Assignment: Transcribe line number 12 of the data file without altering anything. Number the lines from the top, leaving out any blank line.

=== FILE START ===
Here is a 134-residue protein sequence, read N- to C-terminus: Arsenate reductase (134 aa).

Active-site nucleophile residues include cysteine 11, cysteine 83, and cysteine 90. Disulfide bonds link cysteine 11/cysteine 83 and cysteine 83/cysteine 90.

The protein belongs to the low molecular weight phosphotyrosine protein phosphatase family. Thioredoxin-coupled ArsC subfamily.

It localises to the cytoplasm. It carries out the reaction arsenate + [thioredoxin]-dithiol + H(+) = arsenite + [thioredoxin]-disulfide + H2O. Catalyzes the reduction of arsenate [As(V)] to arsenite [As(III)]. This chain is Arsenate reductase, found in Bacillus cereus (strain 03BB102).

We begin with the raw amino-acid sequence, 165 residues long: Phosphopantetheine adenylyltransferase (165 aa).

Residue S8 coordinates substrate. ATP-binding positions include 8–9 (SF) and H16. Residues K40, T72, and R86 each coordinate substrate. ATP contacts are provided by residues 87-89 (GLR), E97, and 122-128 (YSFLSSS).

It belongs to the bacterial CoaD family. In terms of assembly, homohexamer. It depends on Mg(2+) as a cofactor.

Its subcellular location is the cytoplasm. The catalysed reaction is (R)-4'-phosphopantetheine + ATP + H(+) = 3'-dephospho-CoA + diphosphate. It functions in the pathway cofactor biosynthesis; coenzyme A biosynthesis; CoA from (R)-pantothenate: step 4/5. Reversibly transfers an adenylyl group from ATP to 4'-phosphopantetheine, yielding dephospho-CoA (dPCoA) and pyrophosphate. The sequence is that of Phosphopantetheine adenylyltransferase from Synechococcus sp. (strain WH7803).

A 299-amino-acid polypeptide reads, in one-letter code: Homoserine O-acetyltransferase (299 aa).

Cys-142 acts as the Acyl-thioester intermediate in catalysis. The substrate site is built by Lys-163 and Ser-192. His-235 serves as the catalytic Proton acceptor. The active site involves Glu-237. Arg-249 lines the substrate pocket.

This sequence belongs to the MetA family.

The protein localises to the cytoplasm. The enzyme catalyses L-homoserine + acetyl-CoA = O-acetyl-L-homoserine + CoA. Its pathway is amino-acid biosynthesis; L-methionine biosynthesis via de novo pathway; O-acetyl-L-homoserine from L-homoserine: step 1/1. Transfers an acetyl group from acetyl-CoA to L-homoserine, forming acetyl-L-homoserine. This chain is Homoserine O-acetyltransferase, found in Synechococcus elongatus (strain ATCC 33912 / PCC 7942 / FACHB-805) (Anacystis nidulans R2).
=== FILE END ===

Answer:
The protein localises to the cytoplasm. The enzyme catalyses L-homoserine + acetyl-CoA = O-acetyl-L-homoserine + CoA. Its pathway is amino-acid biosynthesis; L-methionine biosynthesis via de novo pathway; O-acetyl-L-homoserine from L-homoserine: step 1/1. Transfers an acetyl group from acetyl-CoA to L-homoserine, forming acetyl-L-homoserine. This chain is Homoserine O-acetyltransferase, found in Synechococcus elongatus (strain ATCC 33912 / PCC 7942 / FACHB-805) (Anacystis nidulans R2).